Efforts at the federal level can also provide a model for states to follow. For example, Florida and North Carolina are debating their own state-level version of the federal “First Step Act” that was passed in November 2018 to help people transition out of prison.

Beyond improving its own system, the federal government has many tools to help nudge the states. At the front end of the system, incentive funding can encourage state-level decarceration and support mental health and drug treatment services, diversion programs, violence prevention projects, and other alternatives to incarceration. On the back end, federal programs relating to housing, education, and health care have often been denied to people convicted of crimes. Opening those programs to people behind bars or reentering society can play a role in preventing recidivism. 

The federal government can also help set best practices for all sorts of criminal justice policies, including how states run supervision programs, bail systems, and life within incarcerative facilities. Active oversight from the Department of Justice can ensure that state and local institutions are strictly adhering to the Constitution. And the federal government can give the states proper resources to treat drug addiction like a public health crisis instead of a criminal activity. 

Overall, candidates must confront the fact that incremental reforms will not be enough to truly roll back four decades of mass incarceration. Serious criminal justice reform means looking at large, structural challenges like overly punitive sentences, cash bail systems that punish the poor, and probation and parole systems that can act as tripwires to incarceration.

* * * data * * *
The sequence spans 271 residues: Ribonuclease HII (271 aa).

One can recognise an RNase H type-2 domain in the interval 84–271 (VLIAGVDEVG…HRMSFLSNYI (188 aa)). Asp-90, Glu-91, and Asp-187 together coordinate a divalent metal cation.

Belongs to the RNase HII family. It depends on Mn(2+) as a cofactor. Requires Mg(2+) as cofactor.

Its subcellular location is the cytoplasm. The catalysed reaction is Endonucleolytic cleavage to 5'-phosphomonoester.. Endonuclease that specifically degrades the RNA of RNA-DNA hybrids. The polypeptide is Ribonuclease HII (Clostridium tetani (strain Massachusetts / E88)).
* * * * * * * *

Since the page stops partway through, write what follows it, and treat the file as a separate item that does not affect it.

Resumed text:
What criminal justice reforms would you prioritize as president? In other words, what areas do you think are most ripe for federal intervention and leadership, and what actions would you take to see results?

This is admittedly a subjective question, but there are plenty of areas where the states, local governments, and the private sector have built momentum, and the federal government could join in. 

For example, New York, New Jersey and Harris County, Texas have all recently ended cash bail systems that work to lock people up solely on the basis of their wealth. The federal government can help promote those successes in other counties and states.  

At the federal level, the First Step Act has already been passed, but it needs to be fully funded and expanded to a Second Step that reforms sentencing policies for more people.  

In the private sector, the National Collaborative on Gun Violence Research has announced that it has awarded $9.8 million to fund 13 major research projects and four doctoral dissertations on gun violence. This follows two decades of the federal government failing to fund research in the field. There is always an opportunity for the federal government to finally step back in and fund lifesaving research into gun safety and gun policy. 

Donald Trump was able to bring together unlikely allies to pass the First Step Act. If elected, are you willing to work with groups on the right to keep moving forward on criminal justice reform? 

We hope the answer to this question is a resounding: Yes. As our Co-Chair Laura Arnold discusses in the latest “Deep Dive with Laura Arnold” podcast, left-right coalitions can be catalysts of meaningful change during a time of unprecedented political polarization. Candidates must be willing to work with unlikely allies to promote good policy.